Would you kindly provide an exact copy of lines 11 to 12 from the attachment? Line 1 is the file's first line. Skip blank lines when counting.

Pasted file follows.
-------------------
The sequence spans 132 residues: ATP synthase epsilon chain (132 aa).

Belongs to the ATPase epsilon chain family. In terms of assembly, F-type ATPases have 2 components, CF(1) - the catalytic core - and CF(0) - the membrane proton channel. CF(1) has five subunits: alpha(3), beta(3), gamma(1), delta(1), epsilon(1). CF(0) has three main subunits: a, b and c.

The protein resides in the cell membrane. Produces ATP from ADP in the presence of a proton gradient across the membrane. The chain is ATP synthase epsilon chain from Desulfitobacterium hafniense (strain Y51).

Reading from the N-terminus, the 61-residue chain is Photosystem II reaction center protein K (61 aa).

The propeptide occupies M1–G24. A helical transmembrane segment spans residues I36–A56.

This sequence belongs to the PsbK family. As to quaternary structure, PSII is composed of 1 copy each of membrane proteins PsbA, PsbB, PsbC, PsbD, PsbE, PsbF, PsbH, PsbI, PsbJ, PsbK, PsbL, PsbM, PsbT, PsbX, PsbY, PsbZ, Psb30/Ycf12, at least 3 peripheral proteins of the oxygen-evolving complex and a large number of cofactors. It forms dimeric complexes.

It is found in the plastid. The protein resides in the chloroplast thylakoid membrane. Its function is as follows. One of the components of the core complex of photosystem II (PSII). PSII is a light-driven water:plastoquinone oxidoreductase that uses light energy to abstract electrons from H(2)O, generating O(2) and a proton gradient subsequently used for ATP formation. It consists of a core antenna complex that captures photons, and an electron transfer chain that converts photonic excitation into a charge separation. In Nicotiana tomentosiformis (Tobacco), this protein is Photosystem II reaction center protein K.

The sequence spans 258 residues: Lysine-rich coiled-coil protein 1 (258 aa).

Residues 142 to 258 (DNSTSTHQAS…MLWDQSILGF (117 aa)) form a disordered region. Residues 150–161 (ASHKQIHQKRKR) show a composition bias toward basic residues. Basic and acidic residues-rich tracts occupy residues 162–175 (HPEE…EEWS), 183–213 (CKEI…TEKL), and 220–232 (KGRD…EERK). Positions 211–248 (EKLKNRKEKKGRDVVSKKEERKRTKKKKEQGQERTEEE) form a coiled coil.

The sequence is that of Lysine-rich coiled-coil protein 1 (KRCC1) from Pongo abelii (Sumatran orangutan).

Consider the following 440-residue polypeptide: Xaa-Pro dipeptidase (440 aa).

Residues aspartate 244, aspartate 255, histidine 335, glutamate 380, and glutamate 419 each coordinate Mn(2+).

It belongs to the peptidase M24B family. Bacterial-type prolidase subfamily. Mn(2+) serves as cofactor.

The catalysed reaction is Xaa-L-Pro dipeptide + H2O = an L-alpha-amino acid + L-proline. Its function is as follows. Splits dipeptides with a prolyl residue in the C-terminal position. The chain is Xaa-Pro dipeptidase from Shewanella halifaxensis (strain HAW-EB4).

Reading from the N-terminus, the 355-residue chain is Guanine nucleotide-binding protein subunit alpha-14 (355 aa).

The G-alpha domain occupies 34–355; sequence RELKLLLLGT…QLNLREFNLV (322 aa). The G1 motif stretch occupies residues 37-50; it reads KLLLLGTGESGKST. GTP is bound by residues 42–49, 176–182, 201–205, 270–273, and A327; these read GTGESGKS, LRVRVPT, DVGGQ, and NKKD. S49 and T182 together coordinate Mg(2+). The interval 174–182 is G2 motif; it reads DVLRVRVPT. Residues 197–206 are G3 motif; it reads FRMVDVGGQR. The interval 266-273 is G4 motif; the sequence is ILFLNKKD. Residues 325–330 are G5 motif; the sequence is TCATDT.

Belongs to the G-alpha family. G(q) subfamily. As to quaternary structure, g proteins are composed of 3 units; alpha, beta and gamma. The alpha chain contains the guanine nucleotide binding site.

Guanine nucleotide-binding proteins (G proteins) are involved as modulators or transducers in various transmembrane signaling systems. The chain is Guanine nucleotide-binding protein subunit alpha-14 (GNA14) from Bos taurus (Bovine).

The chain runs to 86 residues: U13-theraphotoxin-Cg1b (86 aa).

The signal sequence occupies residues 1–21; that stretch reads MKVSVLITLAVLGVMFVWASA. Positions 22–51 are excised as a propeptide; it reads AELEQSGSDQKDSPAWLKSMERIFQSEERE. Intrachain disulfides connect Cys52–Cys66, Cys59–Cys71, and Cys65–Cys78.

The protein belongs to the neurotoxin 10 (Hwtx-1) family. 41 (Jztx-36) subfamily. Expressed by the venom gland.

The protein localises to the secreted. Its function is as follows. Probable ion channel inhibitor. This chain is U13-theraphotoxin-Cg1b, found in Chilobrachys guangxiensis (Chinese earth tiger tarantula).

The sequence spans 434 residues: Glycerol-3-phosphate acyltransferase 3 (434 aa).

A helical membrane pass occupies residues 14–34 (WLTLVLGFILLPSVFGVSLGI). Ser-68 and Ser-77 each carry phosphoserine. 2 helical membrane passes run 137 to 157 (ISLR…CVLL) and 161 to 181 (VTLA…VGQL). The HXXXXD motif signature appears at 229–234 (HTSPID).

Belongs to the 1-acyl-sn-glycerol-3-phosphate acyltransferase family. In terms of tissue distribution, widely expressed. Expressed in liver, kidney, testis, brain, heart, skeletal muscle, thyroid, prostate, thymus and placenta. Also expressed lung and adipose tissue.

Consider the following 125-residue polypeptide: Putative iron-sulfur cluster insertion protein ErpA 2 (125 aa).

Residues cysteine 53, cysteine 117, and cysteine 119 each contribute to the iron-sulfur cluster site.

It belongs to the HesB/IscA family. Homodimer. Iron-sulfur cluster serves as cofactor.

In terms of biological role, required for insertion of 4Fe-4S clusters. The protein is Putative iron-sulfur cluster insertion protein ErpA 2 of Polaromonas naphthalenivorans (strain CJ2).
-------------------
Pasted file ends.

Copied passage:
Consider the following 440-residue polypeptide: Xaa-Pro dipeptidase (440 aa).

Residues aspartate 244, aspartate 255, histidine 335, glutamate 380, and glutamate 419 each coordinate Mn(2+).